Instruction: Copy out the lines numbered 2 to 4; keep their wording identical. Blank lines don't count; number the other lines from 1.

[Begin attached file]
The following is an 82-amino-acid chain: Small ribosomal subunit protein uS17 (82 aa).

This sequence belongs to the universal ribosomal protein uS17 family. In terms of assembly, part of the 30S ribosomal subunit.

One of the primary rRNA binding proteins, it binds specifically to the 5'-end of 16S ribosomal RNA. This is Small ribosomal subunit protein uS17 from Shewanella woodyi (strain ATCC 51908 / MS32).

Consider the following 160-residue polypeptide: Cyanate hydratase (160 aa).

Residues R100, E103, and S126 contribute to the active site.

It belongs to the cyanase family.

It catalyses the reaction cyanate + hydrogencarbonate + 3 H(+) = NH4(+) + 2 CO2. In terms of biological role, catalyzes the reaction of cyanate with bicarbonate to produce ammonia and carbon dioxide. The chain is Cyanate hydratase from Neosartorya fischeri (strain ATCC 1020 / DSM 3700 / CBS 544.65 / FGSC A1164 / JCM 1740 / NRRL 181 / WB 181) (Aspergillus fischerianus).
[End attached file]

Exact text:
This sequence belongs to the universal ribosomal protein uS17 family. In terms of assembly, part of the 30S ribosomal subunit.

One of the primary rRNA binding proteins, it binds specifically to the 5'-end of 16S ribosomal RNA. This is Small ribosomal subunit protein uS17 from Shewanella woodyi (strain ATCC 51908 / MS32).

Consider the following 160-residue polypeptide: Cyanate hydratase (160 aa).